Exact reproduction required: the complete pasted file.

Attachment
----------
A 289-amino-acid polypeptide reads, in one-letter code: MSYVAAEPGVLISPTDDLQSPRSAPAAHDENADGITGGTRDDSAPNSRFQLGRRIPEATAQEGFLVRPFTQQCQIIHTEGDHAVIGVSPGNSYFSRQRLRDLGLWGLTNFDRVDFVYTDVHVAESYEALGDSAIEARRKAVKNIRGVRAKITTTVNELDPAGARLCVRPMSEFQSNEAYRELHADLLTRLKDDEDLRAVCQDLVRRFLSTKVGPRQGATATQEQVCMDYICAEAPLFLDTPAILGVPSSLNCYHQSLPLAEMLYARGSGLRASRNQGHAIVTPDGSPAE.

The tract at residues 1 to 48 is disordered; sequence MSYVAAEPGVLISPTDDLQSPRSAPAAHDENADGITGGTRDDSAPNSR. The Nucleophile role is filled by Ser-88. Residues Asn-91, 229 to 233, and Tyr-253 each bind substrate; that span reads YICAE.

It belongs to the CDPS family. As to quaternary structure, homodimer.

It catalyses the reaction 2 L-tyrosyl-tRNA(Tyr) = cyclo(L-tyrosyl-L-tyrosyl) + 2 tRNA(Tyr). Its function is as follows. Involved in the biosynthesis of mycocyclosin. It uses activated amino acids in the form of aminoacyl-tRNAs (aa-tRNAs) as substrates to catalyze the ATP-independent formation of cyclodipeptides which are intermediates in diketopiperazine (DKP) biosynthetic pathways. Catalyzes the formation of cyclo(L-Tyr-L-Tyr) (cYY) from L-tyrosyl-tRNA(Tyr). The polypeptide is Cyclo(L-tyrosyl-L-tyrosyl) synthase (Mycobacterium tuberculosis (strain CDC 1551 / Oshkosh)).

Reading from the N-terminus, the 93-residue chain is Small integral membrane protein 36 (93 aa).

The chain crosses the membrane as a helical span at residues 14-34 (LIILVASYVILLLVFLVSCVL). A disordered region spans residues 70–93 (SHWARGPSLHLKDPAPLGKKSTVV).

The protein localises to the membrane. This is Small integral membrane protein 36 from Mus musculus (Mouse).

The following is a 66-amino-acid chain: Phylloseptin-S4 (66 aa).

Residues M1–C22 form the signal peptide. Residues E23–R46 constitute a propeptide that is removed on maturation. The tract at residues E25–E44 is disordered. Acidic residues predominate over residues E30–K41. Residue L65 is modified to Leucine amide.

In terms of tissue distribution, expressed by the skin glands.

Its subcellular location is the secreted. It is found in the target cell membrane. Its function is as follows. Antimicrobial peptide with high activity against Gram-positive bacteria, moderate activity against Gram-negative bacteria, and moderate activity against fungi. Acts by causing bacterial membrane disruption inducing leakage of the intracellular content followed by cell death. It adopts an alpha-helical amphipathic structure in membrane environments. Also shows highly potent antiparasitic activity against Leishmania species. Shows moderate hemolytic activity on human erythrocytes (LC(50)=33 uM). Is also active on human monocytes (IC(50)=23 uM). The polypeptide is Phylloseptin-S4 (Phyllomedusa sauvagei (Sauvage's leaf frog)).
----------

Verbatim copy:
A 289-amino-acid polypeptide reads, in one-letter code: MSYVAAEPGVLISPTDDLQSPRSAPAAHDENADGITGGTRDDSAPNSRFQLGRRIPEATAQEGFLVRPFTQQCQIIHTEGDHAVIGVSPGNSYFSRQRLRDLGLWGLTNFDRVDFVYTDVHVAESYEALGDSAIEARRKAVKNIRGVRAKITTTVNELDPAGARLCVRPMSEFQSNEAYRELHADLLTRLKDDEDLRAVCQDLVRRFLSTKVGPRQGATATQEQVCMDYICAEAPLFLDTPAILGVPSSLNCYHQSLPLAEMLYARGSGLRASRNQGHAIVTPDGSPAE.

The tract at residues 1 to 48 is disordered; sequence MSYVAAEPGVLISPTDDLQSPRSAPAAHDENADGITGGTRDDSAPNSR. The Nucleophile role is filled by Ser-88. Residues Asn-91, 229 to 233, and Tyr-253 each bind substrate; that span reads YICAE.

It belongs to the CDPS family. As to quaternary structure, homodimer.

It catalyses the reaction 2 L-tyrosyl-tRNA(Tyr) = cyclo(L-tyrosyl-L-tyrosyl) + 2 tRNA(Tyr). Its function is as follows. Involved in the biosynthesis of mycocyclosin. It uses activated amino acids in the form of aminoacyl-tRNAs (aa-tRNAs) as substrates to catalyze the ATP-independent formation of cyclodipeptides which are intermediates in diketopiperazine (DKP) biosynthetic pathways. Catalyzes the formation of cyclo(L-Tyr-L-Tyr) (cYY) from L-tyrosyl-tRNA(Tyr). The polypeptide is Cyclo(L-tyrosyl-L-tyrosyl) synthase (Mycobacterium tuberculosis (strain CDC 1551 / Oshkosh)).

Reading from the N-terminus, the 93-residue chain is Small integral membrane protein 36 (93 aa).

The chain crosses the membrane as a helical span at residues 14-34 (LIILVASYVILLLVFLVSCVL). A disordered region spans residues 70–93 (SHWARGPSLHLKDPAPLGKKSTVV).

The protein localises to the membrane. This is Small integral membrane protein 36 from Mus musculus (Mouse).

The following is a 66-amino-acid chain: Phylloseptin-S4 (66 aa).

Residues M1–C22 form the signal peptide. Residues E23–R46 constitute a propeptide that is removed on maturation. The tract at residues E25–E44 is disordered. Acidic residues predominate over residues E30–K41. Residue L65 is modified to Leucine amide.

In terms of tissue distribution, expressed by the skin glands.

Its subcellular location is the secreted. It is found in the target cell membrane. Its function is as follows. Antimicrobial peptide with high activity against Gram-positive bacteria, moderate activity against Gram-negative bacteria, and moderate activity against fungi. Acts by causing bacterial membrane disruption inducing leakage of the intracellular content followed by cell death. It adopts an alpha-helical amphipathic structure in membrane environments. Also shows highly potent antiparasitic activity against Leishmania species. Shows moderate hemolytic activity on human erythrocytes (LC(50)=33 uM). Is also active on human monocytes (IC(50)=23 uM). The polypeptide is Phylloseptin-S4 (Phyllomedusa sauvagei (Sauvage's leaf frog)).